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Enterprise Application Development in a Mobile World: Design for Mobile First

How do developers create and deploy cross-platform applications in the face of mobile device sprawl? Design for mobile first, says one analyst.


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The indicators and the research are everywhere: mobile apps are becoming the dominant force in software development. A recent Forrester Research report titled Mobile App Internet Recasts The Software And Services Landscape predicted the mobile apps market could balloon to $38 billion by 2015 from its current value of $1.7 billion. The challenge for developers and IT departments is tackling their mobile development needs while integrating mobile apps with multichannel and enterprise apps.

The solution to that challenge (according to Forrester) might be to design for mobile first. That's the principal conclusion of the new Forrester Wave: Mobile Collaboration, Q3 2011 report written by Ted Schadler. Mobile collaboration now requires a new app approach, asserts Schadler.

Mobile User Expectations and Demands

Schadler's report states, "We now live and always will live in a multi-device world, where companies and consumers choose different smartphone and tablet platforms and expect to get apps on all of them."



Increasingly, work has become something that people do anywhere. Two-thirds of the information workforce already works remotely, according to Demystifying The Mobile Workforce, a Forrester report issued this June. That figure is only likely to grow, given the adoption of tablets and the growing use of smartphones.

In a related report, Gartner said worldwide sales of smartphones will reach a staggering 1.1 billion in 2015. As early as the end of 2011, Gartner expects that smartphone sales will be 468 million units, a 57.7 percent increase over last year.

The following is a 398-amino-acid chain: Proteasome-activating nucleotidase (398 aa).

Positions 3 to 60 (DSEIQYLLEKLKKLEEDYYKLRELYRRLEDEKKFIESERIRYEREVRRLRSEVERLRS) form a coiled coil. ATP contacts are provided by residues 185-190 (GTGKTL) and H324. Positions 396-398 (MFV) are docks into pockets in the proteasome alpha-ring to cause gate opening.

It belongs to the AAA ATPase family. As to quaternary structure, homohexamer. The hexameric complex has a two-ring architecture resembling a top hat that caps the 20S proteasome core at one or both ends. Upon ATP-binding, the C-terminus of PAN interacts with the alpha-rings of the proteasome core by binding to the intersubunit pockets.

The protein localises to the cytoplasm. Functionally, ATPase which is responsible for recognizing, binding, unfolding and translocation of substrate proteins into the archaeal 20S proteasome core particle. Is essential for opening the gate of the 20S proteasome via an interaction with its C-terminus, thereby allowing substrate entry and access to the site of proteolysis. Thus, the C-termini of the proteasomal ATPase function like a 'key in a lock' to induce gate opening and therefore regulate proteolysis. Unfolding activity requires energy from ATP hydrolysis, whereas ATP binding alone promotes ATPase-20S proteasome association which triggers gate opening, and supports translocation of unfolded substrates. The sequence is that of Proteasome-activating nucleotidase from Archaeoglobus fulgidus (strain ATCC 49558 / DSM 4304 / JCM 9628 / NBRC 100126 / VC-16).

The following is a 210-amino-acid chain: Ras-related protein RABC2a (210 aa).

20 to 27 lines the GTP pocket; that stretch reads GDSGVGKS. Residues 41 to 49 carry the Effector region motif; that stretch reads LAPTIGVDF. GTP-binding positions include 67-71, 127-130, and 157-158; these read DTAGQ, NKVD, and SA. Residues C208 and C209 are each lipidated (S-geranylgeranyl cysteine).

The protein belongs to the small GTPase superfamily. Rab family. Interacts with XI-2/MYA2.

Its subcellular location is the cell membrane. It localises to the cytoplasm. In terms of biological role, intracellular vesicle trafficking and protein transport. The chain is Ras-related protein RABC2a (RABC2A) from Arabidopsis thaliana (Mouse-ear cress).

Schadler notes that the most productive employees now use four devices to get work done. This means that "client/server solutions with on-premises servers are inadequate, simply not responsive or agile enough for escalating user requirements and expectations."

Because of the proliferation of devices, Schadler also believes mobile apps need to be designed to run well on any mobile device. With so many different mobile platforms and form factors to target, app developers will have to organize differently, code differently, and execute differently. In this new environment, design skills will grow ever-more important and scarce.

As a result, there will be new abstraction layers that separate presentation from interaction and interaction from back-end services.

Mobile Applications on Multiple Platforms

The growth of mobile devices and the plethora of apps that run on them leaves developers with one huge challenge: how to create and deploy cross-platform applications quickly and within budget.

Many vendors offer mobile application development solutions, which Gartner calls Mobile Enterprise Application Platforms (MEAPs). A MEAP provides tools and client/server middleware for mobile (targeting any sort of mobile application), multichannel (highly device/OS- and network-adaptive), and thick (offline) enterprise application development. In so doing, MEAPs enable companies to deploy multiple mobile applications across several devices, helping them to achieve enterprise app creation far beyond their bandwidth.

Gartner predicts that more than 95 percent of organizations will choose MEAPs or packaged mobile application vendors as their primary mobile development platforms through 2012. Leading vendors in the MEAP space include Sybase, Spring Wireless and Antenna. Appcelerator, Pyxis Mobile, Rhomobile and WorkLight are among the up-and-comers.

Recently, WorkLight unveiled WorkLight Mobile Platform Version 4.0, which includes what the vendor calls "the first multi-platform hybrid coding IDE." This IDE enables developers to create smartphone and tablet applications via a centralized, enterprise-ready custom development process using a variety of native and Web technologies.

Other all-in-one platforms include the open source Titanium (from Appcelerator), the open source Rhodes (from Rhomobile) and Pyxis Mobile (from Pyxis Mobile).



   
Herman Mehling has written about IT for 25 years. He has written hundreds of articles for leading computer publications and websites.
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